CBC Music’s jazz community continues its mission to compile a list of 10 essential Canadian jazz albums with a little help from its friends.

Making decisions can be tough. I was mindful of this fact recently when I asked one of Canada’s leading jazz performers to produce a short list of definitive Canadian jazz recordings. Phil Dwyer, as you may already know, is a highly respected performer, composer and bandleader, who just won the 2012 Juno award for contemporary jazz album of the year.

Dwyer has played with almost everyone on the jazz scene, and as such is eminently qualified to tell the difference between the merely good and the truly great. At the same time, how does one possibly narrow down such an expansive field of options into a few morsels of genuine awesomeness? It seems Dwyer didn’t have any trouble at all with this seemingly daunting task. So here’s a very short list of essential Canadian jazz recordings, according to Dwyer.

Rob McConnell and the Boss Brass, The Jazz Album (1976)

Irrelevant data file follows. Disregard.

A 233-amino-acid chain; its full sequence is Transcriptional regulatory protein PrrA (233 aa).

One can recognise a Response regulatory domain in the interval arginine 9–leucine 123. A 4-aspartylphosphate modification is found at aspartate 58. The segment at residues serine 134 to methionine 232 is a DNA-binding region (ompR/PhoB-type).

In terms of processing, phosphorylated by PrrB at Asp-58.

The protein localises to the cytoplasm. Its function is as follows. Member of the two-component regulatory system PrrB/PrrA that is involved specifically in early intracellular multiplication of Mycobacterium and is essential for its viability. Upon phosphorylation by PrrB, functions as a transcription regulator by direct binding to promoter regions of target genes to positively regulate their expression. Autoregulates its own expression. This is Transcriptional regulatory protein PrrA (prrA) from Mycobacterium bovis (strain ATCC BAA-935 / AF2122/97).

“There were many fine Boss Brass recordings but this was the one that I grew up with. Lots of great moments here, including the achingly beautiful flugelhorn playing of Guido Basso on ‘Portrait Of Jenny,’ which is rightly regarded as a classic. Otherwise, Rob's writing really moved up to another level on this recording and in terms of personnel I think the band was really at a peak. Some of my favourite musicians, Canadian or otherwise, are on this record including Arnie Chycoski, Don Thompson, Terry Clarke, Ian McDougall, Ed Bickert and Moe Koffman. It was a remarkable group under the direction of a great writer and bandleader.”

Oscar Peterson, Canadiana Suite (1964)

“What can you say about OP? He’s one of my enduring musical heroes and a huge influence on my piano playing (not that you would notice). On this record he plays a beautiful set of Canadian musical classics.”

Fraser MacPherson, Live at the Planetarium (1975)

“I guess every kid with musical aspirations has their local musical heroes. Fraser was one of my first, along with Oliver Gannon and Wyatt Ruther. Live at the Planetarium remains a favourite of mine, and many others.”

Honourable mention:

Hugh Fraser and Veji, Veji (1980)

“Hugh, along with his Veji cohorts, represented the winds of change on the Vancouver jazz scene of the early ’80s. This album gives full evidence of Hugh’s sublime anarchy.”

 Related links

Contemporary jazz album of the year: The Juno skinny

Junos 2012: Complete list of winners

Paul Novotny's Cdn Jazz Essentials


posted by Michael Juk on Apr 05, 2012